The pendulum swings: A mash up of juvenile justice reform stories

The last two months have seen an enormous amount of news coverage on the subject of child incarceration and pretrial practices. With recent coverage on the politics of trying kids as adults in Denver as well as national and international coverage of children sentenced to die in prison, the pendulum seems to be swinging back toward true justice for kids.

Here’s a review and synopsis of just a few of those articles and productions.

Local Coverage

How victim rights became a juggernaut shaping spending, laws and the future of punishment

On October 18, Westword published a major expose on the political power grab orchestrated by Colorado’s district attroneys. The article by Alan Prendergast demonstrates the incestuous political relationship between district attorneys and organizations claiming to represent victims. Prendergast goes into painstaking detail to document conflicts of interest and ethical violations by district attorneys who hold out funding to victims organizations as a carrot in exchange for political support when advocating against juvenile justice reforms in the Colorado State Legislature.

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A Colorado teen sentenced to forty years gets a second chance

In an excellent follow up profile by Juliet Wittman published on October 25, Westword chronicles the mental, emotional and physical changes in 32-year old Josh Beckius who was sentenced as an adult to 40 years for his non-violent role in a botched robbery that resulted in the death of Dayton James when he was 14.

Starting with Beckius’ early days in solitary confinement, Wittman blocks out his’ transformation from a rough and tumble fighter to prison mentor culminating in an eventual transfer to Denver’s Peer 1 Community Corrections facility where he’s on work release and is allowed to visit his family on weekends.

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Direct Fail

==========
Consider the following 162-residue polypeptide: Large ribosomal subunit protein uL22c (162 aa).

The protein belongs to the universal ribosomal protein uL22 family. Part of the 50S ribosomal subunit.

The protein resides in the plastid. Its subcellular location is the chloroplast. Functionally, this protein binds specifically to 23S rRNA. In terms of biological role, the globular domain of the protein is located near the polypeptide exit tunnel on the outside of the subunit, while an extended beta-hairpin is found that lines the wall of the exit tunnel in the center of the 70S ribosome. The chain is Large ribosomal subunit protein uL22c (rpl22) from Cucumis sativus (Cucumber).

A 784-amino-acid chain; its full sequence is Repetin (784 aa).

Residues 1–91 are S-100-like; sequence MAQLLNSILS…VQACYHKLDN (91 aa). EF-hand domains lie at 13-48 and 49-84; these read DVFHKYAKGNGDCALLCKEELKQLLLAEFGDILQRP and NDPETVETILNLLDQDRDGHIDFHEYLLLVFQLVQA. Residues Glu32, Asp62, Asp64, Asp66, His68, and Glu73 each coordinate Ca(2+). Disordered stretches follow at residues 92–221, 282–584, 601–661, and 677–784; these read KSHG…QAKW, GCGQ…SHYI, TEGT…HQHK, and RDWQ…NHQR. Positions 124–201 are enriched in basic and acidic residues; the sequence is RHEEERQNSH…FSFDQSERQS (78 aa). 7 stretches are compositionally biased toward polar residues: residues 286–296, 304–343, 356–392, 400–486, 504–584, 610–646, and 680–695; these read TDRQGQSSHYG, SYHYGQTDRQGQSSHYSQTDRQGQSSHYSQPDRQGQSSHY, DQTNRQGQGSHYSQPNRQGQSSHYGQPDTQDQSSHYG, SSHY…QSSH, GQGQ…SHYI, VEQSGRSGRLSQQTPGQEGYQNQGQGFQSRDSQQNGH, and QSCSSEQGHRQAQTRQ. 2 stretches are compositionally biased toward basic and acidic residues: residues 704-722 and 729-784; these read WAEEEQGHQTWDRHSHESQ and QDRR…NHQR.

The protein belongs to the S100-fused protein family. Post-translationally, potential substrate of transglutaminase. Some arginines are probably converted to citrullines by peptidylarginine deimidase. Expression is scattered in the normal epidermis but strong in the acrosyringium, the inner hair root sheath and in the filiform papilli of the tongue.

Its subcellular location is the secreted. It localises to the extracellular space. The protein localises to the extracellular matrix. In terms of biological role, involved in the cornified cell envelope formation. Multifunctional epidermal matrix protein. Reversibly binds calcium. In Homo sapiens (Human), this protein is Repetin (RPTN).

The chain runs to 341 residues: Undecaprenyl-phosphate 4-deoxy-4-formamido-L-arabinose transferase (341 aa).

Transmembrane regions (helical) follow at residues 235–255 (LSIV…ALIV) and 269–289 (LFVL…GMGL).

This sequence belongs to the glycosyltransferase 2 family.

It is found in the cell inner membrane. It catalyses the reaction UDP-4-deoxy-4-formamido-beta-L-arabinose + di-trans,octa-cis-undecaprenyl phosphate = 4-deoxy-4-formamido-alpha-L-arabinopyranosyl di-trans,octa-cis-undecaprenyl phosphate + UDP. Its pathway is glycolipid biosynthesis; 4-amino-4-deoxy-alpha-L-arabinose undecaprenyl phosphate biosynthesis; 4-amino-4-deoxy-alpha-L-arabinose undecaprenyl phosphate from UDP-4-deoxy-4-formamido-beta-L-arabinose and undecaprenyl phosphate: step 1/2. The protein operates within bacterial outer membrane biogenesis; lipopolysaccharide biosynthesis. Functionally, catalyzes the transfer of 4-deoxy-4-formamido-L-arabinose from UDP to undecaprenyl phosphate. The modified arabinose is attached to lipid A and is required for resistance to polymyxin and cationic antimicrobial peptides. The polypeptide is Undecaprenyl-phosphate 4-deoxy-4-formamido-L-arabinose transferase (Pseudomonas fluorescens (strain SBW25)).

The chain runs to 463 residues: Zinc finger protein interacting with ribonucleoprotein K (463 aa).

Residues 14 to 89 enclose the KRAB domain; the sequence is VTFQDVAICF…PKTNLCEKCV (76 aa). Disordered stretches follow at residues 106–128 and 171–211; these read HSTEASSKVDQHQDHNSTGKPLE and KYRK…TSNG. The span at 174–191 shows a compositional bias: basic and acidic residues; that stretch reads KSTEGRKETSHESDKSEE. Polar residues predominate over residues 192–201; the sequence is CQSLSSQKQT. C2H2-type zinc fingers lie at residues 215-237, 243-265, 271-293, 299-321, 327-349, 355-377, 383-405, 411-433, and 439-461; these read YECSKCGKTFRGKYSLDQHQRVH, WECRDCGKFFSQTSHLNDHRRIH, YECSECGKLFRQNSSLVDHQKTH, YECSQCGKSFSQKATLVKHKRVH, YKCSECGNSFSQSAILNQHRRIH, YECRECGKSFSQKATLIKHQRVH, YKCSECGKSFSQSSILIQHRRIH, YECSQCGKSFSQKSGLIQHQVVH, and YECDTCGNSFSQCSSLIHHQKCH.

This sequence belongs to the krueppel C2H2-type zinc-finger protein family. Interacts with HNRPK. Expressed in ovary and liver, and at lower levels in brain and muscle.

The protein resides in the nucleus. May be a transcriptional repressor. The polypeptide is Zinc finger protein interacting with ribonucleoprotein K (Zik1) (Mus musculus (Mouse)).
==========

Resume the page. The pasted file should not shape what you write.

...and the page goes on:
In the recently released December issue of 5280 Magazine,  Natasha Gardner takes on the history of juvenile justice from its beginnings in Chicago in 1899 to its tragic overnight decline in 1993 when Colorado held a special legislative session to allow district attorneys the right to file adult charges directly against children.

Perhaps the most complete picture of the policy debate over juvenile justice reform in Colorado, Gardner profiles several children given adult sentences, interviews the Executive Director of the Colorado District Attorneys Council and talks with three state reform activists before concluding there is “little evidence that direct file discourages youth crime.”

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Colorado Voices: Second chance for teen killers?

In a recent guest editorial published in The Denver Post on November 26, Jessica Peck profiles the case of Erik Jensen.  Sentenced as an adult to life without parole when he was 17, prosecutors argued that Jensen–while he didn’t actually kill anyone–was partly responsible for the death of his best friend’s abusive mother because he tried to help his friend cover it up.

Peck also documents a 25-year statistical study commissioned by The Pendulum Foundation that shows teens receive much harsher sentences than adults convicted of similar acts. She goes on to point out that the juvenile clemency advisory board created  for the express  purpose of commuting the sentences of deserving child offenders has not shortened a single juvenile life sentence.

National Coverage

Young Kids, Hard Time

Airing on MSNBC November 20 and November 26,  Calamari Productions profiled the lives of children as young as 12-years old who were tried as adults and are now living their lives in prison. Focusing in on 15-year old Colt Lundy who was convicted of killing his step-father with the help of a 12-year old accomplice, this ground breaking documentary explores “one of the darkest corners of society” to help adults understand how “life behind bars truly is–straight from the kids who now call prison home.”

International Coverage

The United States: Condemned to life, they know they will die in prison